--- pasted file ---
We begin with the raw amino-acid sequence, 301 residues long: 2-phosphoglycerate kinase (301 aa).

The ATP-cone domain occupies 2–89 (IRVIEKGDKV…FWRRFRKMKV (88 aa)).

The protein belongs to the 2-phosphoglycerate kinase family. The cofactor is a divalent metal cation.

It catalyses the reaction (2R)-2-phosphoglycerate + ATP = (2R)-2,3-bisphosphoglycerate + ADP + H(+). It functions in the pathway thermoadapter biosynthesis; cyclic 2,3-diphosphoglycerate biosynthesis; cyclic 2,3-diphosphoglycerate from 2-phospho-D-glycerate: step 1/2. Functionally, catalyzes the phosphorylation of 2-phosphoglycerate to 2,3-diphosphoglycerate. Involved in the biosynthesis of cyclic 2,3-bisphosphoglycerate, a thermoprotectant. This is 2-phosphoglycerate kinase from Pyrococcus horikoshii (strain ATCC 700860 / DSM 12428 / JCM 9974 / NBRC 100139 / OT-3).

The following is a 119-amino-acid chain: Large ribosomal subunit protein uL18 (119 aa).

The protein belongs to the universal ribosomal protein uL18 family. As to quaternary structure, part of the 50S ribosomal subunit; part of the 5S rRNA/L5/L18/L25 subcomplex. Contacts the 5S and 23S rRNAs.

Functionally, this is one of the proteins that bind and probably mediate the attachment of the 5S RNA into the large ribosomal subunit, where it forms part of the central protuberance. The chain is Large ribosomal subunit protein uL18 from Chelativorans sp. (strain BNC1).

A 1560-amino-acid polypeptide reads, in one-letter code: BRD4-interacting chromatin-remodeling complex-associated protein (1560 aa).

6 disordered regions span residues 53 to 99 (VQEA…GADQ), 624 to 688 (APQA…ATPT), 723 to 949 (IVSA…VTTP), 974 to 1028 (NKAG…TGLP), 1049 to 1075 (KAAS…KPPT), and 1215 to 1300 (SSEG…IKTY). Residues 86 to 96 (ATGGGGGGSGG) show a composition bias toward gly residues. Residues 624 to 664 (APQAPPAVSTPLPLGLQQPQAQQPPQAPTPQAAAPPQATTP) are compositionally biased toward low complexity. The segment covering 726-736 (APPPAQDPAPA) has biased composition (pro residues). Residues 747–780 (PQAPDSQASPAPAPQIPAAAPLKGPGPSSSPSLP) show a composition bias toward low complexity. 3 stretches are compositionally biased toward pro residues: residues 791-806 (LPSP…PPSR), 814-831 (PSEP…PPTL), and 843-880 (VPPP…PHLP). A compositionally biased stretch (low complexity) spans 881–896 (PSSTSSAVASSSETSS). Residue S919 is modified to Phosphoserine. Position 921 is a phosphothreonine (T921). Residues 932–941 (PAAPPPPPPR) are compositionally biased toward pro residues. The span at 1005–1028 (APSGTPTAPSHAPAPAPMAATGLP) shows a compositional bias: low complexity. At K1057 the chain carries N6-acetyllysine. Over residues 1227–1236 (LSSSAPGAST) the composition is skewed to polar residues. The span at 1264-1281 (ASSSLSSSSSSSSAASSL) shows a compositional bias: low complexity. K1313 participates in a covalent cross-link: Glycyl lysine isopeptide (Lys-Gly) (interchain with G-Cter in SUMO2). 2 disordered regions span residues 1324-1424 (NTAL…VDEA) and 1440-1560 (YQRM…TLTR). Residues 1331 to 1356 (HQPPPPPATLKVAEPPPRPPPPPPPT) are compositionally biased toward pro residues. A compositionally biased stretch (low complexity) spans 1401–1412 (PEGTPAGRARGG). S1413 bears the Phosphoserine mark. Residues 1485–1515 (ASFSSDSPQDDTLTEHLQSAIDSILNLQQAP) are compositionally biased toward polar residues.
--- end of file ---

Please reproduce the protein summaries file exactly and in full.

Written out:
We begin with the raw amino-acid sequence, 301 residues long: 2-phosphoglycerate kinase (301 aa).

The ATP-cone domain occupies 2–89 (IRVIEKGDKV…FWRRFRKMKV (88 aa)).

The protein belongs to the 2-phosphoglycerate kinase family. The cofactor is a divalent metal cation.

It catalyses the reaction (2R)-2-phosphoglycerate + ATP = (2R)-2,3-bisphosphoglycerate + ADP + H(+). It functions in the pathway thermoadapter biosynthesis; cyclic 2,3-diphosphoglycerate biosynthesis; cyclic 2,3-diphosphoglycerate from 2-phospho-D-glycerate: step 1/2. Functionally, catalyzes the phosphorylation of 2-phosphoglycerate to 2,3-diphosphoglycerate. Involved in the biosynthesis of cyclic 2,3-bisphosphoglycerate, a thermoprotectant. This is 2-phosphoglycerate kinase from Pyrococcus horikoshii (strain ATCC 700860 / DSM 12428 / JCM 9974 / NBRC 100139 / OT-3).

The following is a 119-amino-acid chain: Large ribosomal subunit protein uL18 (119 aa).

The protein belongs to the universal ribosomal protein uL18 family. As to quaternary structure, part of the 50S ribosomal subunit; part of the 5S rRNA/L5/L18/L25 subcomplex. Contacts the 5S and 23S rRNAs.

Functionally, this is one of the proteins that bind and probably mediate the attachment of the 5S RNA into the large ribosomal subunit, where it forms part of the central protuberance. The chain is Large ribosomal subunit protein uL18 from Chelativorans sp. (strain BNC1).

A 1560-amino-acid polypeptide reads, in one-letter code: BRD4-interacting chromatin-remodeling complex-associated protein (1560 aa).

6 disordered regions span residues 53 to 99 (VQEA…GADQ), 624 to 688 (APQA…ATPT), 723 to 949 (IVSA…VTTP), 974 to 1028 (NKAG…TGLP), 1049 to 1075 (KAAS…KPPT), and 1215 to 1300 (SSEG…IKTY). Residues 86 to 96 (ATGGGGGGSGG) show a composition bias toward gly residues. Residues 624 to 664 (APQAPPAVSTPLPLGLQQPQAQQPPQAPTPQAAAPPQATTP) are compositionally biased toward low complexity. The segment covering 726-736 (APPPAQDPAPA) has biased composition (pro residues). Residues 747–780 (PQAPDSQASPAPAPQIPAAAPLKGPGPSSSPSLP) show a composition bias toward low complexity. 3 stretches are compositionally biased toward pro residues: residues 791-806 (LPSP…PPSR), 814-831 (PSEP…PPTL), and 843-880 (VPPP…PHLP). A compositionally biased stretch (low complexity) spans 881–896 (PSSTSSAVASSSETSS). Residue S919 is modified to Phosphoserine. Position 921 is a phosphothreonine (T921). Residues 932–941 (PAAPPPPPPR) are compositionally biased toward pro residues. The span at 1005–1028 (APSGTPTAPSHAPAPAPMAATGLP) shows a compositional bias: low complexity. At K1057 the chain carries N6-acetyllysine. Over residues 1227–1236 (LSSSAPGAST) the composition is skewed to polar residues. The span at 1264-1281 (ASSSLSSSSSSSSAASSL) shows a compositional bias: low complexity. K1313 participates in a covalent cross-link: Glycyl lysine isopeptide (Lys-Gly) (interchain with G-Cter in SUMO2). 2 disordered regions span residues 1324-1424 (NTAL…VDEA) and 1440-1560 (YQRM…TLTR). Residues 1331 to 1356 (HQPPPPPATLKVAEPPPRPPPPPPPT) are compositionally biased toward pro residues. A compositionally biased stretch (low complexity) spans 1401–1412 (PEGTPAGRARGG). S1413 bears the Phosphoserine mark. Residues 1485–1515 (ASFSSDSPQDDTLTEHLQSAIDSILNLQQAP) are compositionally biased toward polar residues.